With tablet prices dropping across the world, is 2012 the year that tablets become inexpensive?

Across the world, we’re seeing tablet prices fall.

In America, Sony has dropped the price of its Tablet S by $100 and Research In Motion has slashed its BlackBerry PlayBook by half, bringing it to $299.

Rumours are currently circulating that Apple intends to release a $300 USD iPad when the third-generation model hits, sparking ideas that the iPad 2 will be kept around like past iPhones have been, or we’ll see a 7 inch model that the company has been long-suspected of working on.

But those prices come nowhere near what students in India will be getting.

At around $40, the Aakash is the cheapest tablet we’ve heard of yet. Fairly limited in what it can do, the Indian Aakash – also sold under the name UbiSlate 7 –  arrives with the now out-of-date Android 2.2 Froyo, 2GB storage over memory card (either SD or microSD), a 7 inch screen, WiFi, and a 3 hour battery life.

And while we doubt the specs would put the performance of the Aakash anywhere near that of an iPad or Sony Tablet S, at a little under $50 would you even care?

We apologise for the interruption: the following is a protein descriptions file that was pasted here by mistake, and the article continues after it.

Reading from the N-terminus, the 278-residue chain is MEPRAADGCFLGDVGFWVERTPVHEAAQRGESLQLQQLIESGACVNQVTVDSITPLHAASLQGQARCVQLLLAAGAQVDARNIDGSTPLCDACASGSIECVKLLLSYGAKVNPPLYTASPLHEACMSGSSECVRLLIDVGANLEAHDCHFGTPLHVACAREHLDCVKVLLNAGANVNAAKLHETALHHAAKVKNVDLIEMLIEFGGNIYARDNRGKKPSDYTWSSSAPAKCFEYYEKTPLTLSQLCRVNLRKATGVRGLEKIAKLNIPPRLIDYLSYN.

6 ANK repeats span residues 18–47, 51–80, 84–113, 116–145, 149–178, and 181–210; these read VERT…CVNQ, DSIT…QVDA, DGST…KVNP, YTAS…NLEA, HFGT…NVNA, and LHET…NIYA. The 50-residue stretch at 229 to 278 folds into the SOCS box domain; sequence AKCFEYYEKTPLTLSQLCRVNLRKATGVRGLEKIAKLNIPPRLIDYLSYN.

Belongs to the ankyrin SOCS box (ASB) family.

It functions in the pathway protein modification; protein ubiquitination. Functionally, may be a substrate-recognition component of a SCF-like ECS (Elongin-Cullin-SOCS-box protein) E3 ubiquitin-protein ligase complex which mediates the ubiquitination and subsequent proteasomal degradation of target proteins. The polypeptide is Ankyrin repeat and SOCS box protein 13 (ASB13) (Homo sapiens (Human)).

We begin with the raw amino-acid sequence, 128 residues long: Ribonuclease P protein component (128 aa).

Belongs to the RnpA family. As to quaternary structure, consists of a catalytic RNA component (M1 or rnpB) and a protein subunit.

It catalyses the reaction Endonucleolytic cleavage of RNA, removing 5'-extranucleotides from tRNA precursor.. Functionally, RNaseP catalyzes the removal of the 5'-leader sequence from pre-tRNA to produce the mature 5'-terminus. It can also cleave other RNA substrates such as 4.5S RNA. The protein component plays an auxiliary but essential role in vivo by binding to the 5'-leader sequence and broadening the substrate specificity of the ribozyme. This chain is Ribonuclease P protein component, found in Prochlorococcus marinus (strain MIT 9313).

The Indian sub-$50 tablet certainly doesn't have the looks of an iPad.

While Australian prices haven’t yet reached the same price point as they are overseas, we are seeing some movement with electronics stores and brand names dropping prices to just above $300. Budget devices are also getting the fat trimmed, with tablets now available for around $200, even if they too aren’t the highest of specs.

With phones costing anywhere between $50 and $1000, it’s clear that we’ve got big dollars to spend on mobile gadgets these days.

Once the king of budget notebooks, the netbook is expected to become less important this year, with the recently introduced ultrabook – a thin and light laptop with reasonably powerful innards – eventually replacing this type of computer.

In fact, this year, tablets are expected to combine with the ultrabook, offering a touchscreen instead of the regular screen. With this technology, the ultrabook could become the tablet’s greatest adversary.

Windows 8's main screen relies more on touch than using a conventional mouse.

Microsoft’s upcoming operating system – Windows 8 – looks to have a heavy reliance on touch features, with an overlay combining aspects of the Metro interface that exists in Windows Phone 7 devices and the latest Xbox 360 update. With touch at the top of the list of features, it’s hard not to see a touchscreen moving into thin laptops in the near future.

Last year, we saw Asus doing some pretty cool things in the well-reviewed Transformer TF101, one of the more unique tablets that could plug into a keyboard and battery dock, providing more battery life and better typing and essentially becoming a hybrid notebook tablet computer.